New Gene Research Grows Hair in Mice
By Nicholas Wade, New York Times
October 5, 1999
Reprinted from the New York Times, October 5, 1999
Wig makers, tremble! Purveyors of hair restorer,whether F.D.A.-approved or purest snake-oil, brush upon bankruptcy law! Messrs. Michael Milken, Ted Danson, Marv Albert and all hairpiece wearers; Governor Ventura and the proudly bald, and all those about to become so -- listen carefully, for a sudden ray of hope is playing upon all your shining pates!
The new herald of hirsuteness is no mere cream or chemical but a gene with the strange and potent name of Sonic hedgehog. Known to gene jockeys by its acronym SHH, it is not unworthy of silent awe. SHH is a master sculptor of the human body. In the growing embryo it divides the brain into segments. Too little SHH can cause cyclopia, an undivided brain with a single central eye, a condition named after the terrible cyclops who imprisoned Odysseus and devoured his men.
After its demiurgic role in the fetus, Sonic
hedgehog plays a sort of retirement role in the adult body, that of shepherding the hair
follicles through their cycles of growth, regression and rest. In the bald, the 100,000
hair follicles with which everyone is born are not dead but merely stuck in rest phase or
producing a patchy lawn of much thinner hairs.
So there is much reason for interest in a feat by gene therapists at the Weill Medical College of Cornell University in New York, led by Ronald G. Crystal. In the latest issue of The Journal of Clinical Investigation, they report that they have forced resting hair follicles of mice into their growth phase by exposing the cells to the activity of the Sonic hedgehog gene.
Although no experiments have yet been been done in people, there seems a reasonable chance that Sonic hedgehog, or related genes, might jump-start the resting human hair follicles on bald pates from their regrettable and inexplicable torpor.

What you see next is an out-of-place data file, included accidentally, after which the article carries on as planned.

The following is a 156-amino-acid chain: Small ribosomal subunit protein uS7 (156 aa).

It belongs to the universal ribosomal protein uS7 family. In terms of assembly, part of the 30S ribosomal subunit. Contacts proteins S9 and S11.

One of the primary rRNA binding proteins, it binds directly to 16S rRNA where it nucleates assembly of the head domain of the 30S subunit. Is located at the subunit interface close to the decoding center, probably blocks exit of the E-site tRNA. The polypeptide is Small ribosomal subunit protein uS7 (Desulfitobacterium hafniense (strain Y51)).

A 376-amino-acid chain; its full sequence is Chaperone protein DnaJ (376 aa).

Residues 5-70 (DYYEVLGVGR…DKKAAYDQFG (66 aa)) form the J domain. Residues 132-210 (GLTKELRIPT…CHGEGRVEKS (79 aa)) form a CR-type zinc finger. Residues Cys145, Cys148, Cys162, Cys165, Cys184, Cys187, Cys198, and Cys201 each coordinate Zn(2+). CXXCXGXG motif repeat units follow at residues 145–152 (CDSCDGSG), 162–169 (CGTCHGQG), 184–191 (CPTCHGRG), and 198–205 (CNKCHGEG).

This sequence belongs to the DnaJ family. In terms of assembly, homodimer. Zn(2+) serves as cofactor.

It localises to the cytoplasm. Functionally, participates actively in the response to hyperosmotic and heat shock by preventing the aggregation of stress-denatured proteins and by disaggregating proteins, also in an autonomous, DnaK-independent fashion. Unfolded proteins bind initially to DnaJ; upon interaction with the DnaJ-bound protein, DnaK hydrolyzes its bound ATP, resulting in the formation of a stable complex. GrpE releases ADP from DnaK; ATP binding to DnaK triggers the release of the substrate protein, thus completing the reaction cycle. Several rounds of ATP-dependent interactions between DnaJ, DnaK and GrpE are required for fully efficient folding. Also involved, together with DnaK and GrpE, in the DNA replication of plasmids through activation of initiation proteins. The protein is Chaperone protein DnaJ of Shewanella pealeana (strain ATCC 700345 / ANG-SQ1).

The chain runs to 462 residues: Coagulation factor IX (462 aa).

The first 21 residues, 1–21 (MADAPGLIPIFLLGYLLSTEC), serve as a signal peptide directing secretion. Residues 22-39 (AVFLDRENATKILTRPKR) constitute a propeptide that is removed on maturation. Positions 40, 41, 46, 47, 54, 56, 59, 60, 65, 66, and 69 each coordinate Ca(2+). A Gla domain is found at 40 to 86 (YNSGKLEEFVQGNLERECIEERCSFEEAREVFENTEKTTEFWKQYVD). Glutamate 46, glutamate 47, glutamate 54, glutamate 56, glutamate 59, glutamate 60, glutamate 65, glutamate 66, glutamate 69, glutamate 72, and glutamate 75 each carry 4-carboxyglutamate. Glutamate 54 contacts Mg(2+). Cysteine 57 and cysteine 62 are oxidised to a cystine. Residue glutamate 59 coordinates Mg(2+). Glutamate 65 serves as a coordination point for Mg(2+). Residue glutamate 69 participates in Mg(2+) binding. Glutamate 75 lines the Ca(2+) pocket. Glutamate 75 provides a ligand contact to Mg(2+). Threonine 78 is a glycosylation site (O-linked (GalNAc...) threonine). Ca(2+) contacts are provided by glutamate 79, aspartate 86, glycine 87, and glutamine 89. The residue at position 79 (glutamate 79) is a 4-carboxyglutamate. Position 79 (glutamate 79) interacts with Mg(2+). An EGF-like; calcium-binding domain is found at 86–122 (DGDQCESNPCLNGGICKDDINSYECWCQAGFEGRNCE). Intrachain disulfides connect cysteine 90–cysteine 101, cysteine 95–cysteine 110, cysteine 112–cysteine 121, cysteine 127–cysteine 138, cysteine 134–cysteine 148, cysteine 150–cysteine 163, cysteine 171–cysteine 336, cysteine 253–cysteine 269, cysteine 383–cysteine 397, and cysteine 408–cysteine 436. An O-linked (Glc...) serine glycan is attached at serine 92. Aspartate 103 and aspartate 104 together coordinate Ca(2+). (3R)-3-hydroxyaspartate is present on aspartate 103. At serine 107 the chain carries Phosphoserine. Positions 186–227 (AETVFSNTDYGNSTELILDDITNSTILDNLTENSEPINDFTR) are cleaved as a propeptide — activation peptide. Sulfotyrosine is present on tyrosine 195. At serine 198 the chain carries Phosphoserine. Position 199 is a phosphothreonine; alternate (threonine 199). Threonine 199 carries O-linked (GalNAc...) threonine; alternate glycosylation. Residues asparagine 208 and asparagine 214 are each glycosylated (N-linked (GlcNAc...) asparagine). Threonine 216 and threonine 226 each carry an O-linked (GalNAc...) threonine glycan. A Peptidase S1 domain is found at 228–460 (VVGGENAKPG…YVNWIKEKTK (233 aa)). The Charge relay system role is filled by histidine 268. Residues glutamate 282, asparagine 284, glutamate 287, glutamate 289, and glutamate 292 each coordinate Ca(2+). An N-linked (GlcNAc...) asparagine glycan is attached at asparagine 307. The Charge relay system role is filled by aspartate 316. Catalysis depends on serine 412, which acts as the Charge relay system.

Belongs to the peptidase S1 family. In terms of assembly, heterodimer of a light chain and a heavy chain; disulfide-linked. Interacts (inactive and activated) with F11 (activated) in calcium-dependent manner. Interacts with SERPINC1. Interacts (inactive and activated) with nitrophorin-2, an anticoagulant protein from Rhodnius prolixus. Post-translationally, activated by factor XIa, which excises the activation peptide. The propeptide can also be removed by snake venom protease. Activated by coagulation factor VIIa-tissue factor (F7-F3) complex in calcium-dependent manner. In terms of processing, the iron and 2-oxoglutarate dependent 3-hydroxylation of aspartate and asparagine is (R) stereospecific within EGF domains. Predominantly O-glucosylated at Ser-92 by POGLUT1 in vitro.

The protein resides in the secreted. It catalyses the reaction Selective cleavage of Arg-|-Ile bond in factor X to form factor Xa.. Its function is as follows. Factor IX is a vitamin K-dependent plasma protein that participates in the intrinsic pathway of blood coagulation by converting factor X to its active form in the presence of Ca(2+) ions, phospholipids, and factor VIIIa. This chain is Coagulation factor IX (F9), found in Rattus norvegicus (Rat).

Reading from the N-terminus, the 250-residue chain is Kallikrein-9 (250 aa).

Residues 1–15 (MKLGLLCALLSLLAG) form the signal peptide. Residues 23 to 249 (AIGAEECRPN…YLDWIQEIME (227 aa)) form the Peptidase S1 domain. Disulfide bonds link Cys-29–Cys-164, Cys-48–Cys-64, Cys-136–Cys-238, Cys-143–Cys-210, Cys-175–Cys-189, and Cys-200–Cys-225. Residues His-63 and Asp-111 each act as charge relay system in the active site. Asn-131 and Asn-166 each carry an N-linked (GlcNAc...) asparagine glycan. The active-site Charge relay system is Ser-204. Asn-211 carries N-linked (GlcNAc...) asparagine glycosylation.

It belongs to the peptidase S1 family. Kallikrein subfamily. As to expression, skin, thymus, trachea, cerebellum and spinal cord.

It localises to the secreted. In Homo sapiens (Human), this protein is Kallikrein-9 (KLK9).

"I would say it would be very exciting to try this in humans," said Dr. Anthony E. Oro, a dermatologist at Stanford University.
Dr. Ervin Epstein, a dermatologist at the University of California at San Francisco, said of the Sonic hedgehog treatment, "There is reasonable hope it would drive hairs that are resting into active phase earlier than otherwise."
The effect might or might not be cosmetically useful, Dr. Epstein said, but Sonic hedgehog certainly seems to be one of the factors that trigger hair to start growing. "So my guess is that maybe someday we will be using Sonic hedgehog as part of a cocktail of growth factors to make hair grow," Dr. Epstein said.
Dr. Crystal and his colleagues Noboru Sato and Philip L. Leopold used an adenovirus, one of the viruses that cause the common cold, to insert the Sonic hedgehog gene into the mouse's follicle cells. Because viruses can penetrate a cell and force it to make the products of the genes they carry, these infectious agents are useful vehicles for the genes of interest to gene therapists. Dr. Crystal's team stripped out the genes that allow the virus to replicate and replaced them with a copy of Sonic hedgehog.
The virus was injected into young mice whose hair follicles had just entered their resting phase. To distinguish any unusual hair growth that the gene might cause, Dr. Crystal acquired an unusual scientific reagent, Clairol blond hair dye, from a nearby beauty parlor and bleached the mice blond.
A few days later, vigorous tufts of black hair -- the mice's natural color -- started to sprout around the sites where the virus had been injected.
Analysis of the follicle cells showed the Sonic hedgehog gene was active in the injected areas of the skin but not elsewhere.